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D EMOCRACY IN S COTLAND Recap. In a democracy, citizens can participate freely through voting to elect their political representatives. They also have.

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Presentation on theme: "D EMOCRACY IN S COTLAND Recap. In a democracy, citizens can participate freely through voting to elect their political representatives. They also have."— Presentation transcript:


2 In a democracy, citizens can participate freely through voting to elect their political representatives. They also have the right to free speech, to join pressure groups and trade unions, and to criticise the government.

3 R IGHTS AND R ESPONSIBILITIES – A RIGHT IS SOMETHING A PERSON IS ENTITLES TO ; RESPONSIBILITIES ARE THINGS THAT PEOPLE SHOULD DO OR ARE EXPECTED TO DO. To elect our representatives and vote on political issues. Those eighteen years old and over can vote in elections. To express our views in print, social networks sites and in newspapers. To protest and try to change government legislation such as student tuition fees. To accept the decision of the majority, even if we disagree. To be responsible citizens and use our vote in an attempt to influence our representatives. To avoid telling lies or slandering individuals, since this is illegal. To protest, within the law and respect the rights of others. RightsResponsibilities

4 T HE UK POLITICAL SYSTEM The UK is a parliamentary democracy with a constitutional monarch. This means the Queen is the ceremonial head of state to the peoples of England, Scotland, Northern Ireland and Wales, but not the head of government. The traditional prerogative powers (powers of the monarch that are exercised in the crown’s name by the prime minister and government ministers) of the monarch are held by the UK prime minister and the cabinet. The UK is a unitary system where all the powers are vested in the UK parliament. In this way, the monarch’s role in the UK is mostly ceremonial. The UK government is directly accountable to the parliament.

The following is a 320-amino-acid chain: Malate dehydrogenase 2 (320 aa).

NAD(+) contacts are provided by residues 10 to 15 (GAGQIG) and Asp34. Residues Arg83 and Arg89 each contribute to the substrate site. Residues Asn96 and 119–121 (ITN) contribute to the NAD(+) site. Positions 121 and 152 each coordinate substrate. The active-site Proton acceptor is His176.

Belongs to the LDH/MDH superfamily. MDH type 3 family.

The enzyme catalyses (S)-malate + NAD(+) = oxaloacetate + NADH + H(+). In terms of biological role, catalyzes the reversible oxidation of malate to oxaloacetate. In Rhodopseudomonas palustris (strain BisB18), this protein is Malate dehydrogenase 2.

6 H OW ARE DECISIONS MADE IN THE UK? There are two types of democracy - Direct Democracy - Representative Democracy Direct Democracy = A political system where all citizens vote on every decision taken by the government. Representative Democracy = Representative democracy is a form of government in which citizens elect representatives to vote on their behalf. The representatives are responsible for acting in the people's best interests. Representatives will work for citizens in some form of assembly, often called a parliament. In the parliament they will debate issues of concern and vote on new laws. Under this system, representatives listen to the opinions of constituents (those who vote for them), but they reach their own decision on how they should vote.

7 H OW ARE DECISIONS MADE IN THE UK? C ONT. Direct democracy would be impractical here because of the population size. Instead, the UK is a representative democracy. However, the government can, on occasion, ask the people to vote on a particular issues. This is called a referendum. In 2014, the people of Scotland was asked to take part in a referendum on Scottish Independence. Referendum = A type of vote where the electorate votes either yes or no on a single political question or issue.


9 D EVOLUTION The Scottish Parliament was established in 1999 after the people of Scotland voted in favour of devolution in a referendum. Devolution = The transfer of powers from a central body to regional administrations.